Briefly automatically populates every brief review with relevant, award-winning campaign case studies, but you could find inspiration from anywhere.

For our fake brief about young coffee drinkers, you could include this spectacular campaign from IKEA, which focuses on showing people how the small things they do everyday with IKEA’s products can add up to something wonderful for the planet.

There are lots of ways to make a brief more inspiring. Case studies are just one - read about the rest in our handy article.

Step 6 - Be clear on the budget 💸

Money matters. Your budget can be one of the last things to be confirmed in the timeline of the project, but it is the most important. If you know how much budget you have allocated to this campaign, make it crystal clear.

Even if indicative, a budget will help an agency to size the creative challenge. Without this, they may well produce an idea that works great for a $5m media budget but will fail hopelessly for your $15k tactical campaign. The last few weeks of the project will be spent trying in vain to right-size the existing ideas to fit this new project scope.

Step 7 - Lock down the considerations 🔒

Brilliant basics, amazing admin, flabbergasting fundamentals - whatever you call it, let’s get it sorted.

Make sure you’ve got the following:

  • Considerations
    What do you need to say in this campaign? What can you definitely not say? What needs to be in the campaign to avoid your CMO throwing a fit?
  • RACI
    Who is Responsible, Accountable, Consulted, and Informed on this project? In other words, who are the key stakeholders?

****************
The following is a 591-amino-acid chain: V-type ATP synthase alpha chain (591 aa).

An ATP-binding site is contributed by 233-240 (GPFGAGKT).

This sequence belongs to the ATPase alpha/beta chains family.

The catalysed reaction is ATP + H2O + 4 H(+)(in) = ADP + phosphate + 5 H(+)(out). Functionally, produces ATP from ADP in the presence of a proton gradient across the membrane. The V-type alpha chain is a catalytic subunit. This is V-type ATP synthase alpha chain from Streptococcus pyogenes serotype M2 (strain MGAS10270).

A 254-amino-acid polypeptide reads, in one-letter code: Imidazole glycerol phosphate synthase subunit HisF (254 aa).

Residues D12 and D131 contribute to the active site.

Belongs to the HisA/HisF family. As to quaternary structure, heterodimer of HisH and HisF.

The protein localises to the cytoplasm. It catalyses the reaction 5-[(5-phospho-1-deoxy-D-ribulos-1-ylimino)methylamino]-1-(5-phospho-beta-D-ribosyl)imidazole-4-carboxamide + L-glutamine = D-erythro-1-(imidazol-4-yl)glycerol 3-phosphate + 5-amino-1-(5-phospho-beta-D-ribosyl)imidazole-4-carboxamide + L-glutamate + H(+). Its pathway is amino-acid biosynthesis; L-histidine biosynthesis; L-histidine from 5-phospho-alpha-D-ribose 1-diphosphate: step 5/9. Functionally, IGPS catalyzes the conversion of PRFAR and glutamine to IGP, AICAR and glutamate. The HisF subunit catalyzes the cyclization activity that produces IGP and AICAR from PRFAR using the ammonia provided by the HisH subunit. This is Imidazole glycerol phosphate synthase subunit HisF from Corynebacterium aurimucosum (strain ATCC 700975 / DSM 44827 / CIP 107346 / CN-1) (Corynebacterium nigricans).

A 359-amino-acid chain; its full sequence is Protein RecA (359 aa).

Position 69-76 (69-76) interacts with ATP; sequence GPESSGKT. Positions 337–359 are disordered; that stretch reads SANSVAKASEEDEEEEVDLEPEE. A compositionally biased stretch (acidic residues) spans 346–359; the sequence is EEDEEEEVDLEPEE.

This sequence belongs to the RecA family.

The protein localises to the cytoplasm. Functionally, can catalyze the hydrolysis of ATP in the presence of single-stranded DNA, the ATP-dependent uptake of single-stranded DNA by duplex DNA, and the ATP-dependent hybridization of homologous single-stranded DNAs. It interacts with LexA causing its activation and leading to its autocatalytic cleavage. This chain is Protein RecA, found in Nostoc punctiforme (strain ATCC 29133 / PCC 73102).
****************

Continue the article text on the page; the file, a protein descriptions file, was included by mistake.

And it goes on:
• Next Steps
    What do you expect to see, and when do you expect to see it?
  • Timings and deadlines
    What are the campaign live dates? When do you need asset supply to meet your media booking? (If you have a media agency, they'll handle this for you.)
  • List of deliverables
    What assets do you actually need to create? Give the channels, formats and number of assets that you're expecting.

There's lots of detail you need to sift through here, but it's important that you get it right. Take a look at our in-depth checklist for you to work through in our article on the topic here.

Step 8 - Step back and admire your work 😇

We’d allot maybe 10 minutes for this.

Stare at your brief, smile at the insight you’ve brought to your core audience, frown as you fix a small typo, and smile again as you feel like your brief has come together as a tight, consistent document that can lead to some outstanding work.

Step 9 - Get sign offs and share on with your agency 📤

Send all the regular emails asking for feedback or reviews, organise the meetings and brief your agency.

Get your agency or team together (ideally in person, but Zoom will work fine as a back-up).

Get them as excited as you are - Business As Usual campaigns deserve the same kind of love, creativity, flair and insight as brand relaunches.

If you need some inspiration, we've put together a few tips on how to make your next briefing more inspiring than any you've delivered before.

That's all it takes to craft the perfect marketing brief. And so begins the next chapter - the creative process...

Of course, if you want to make writing a great brief easy, you can always try Briefly 🌱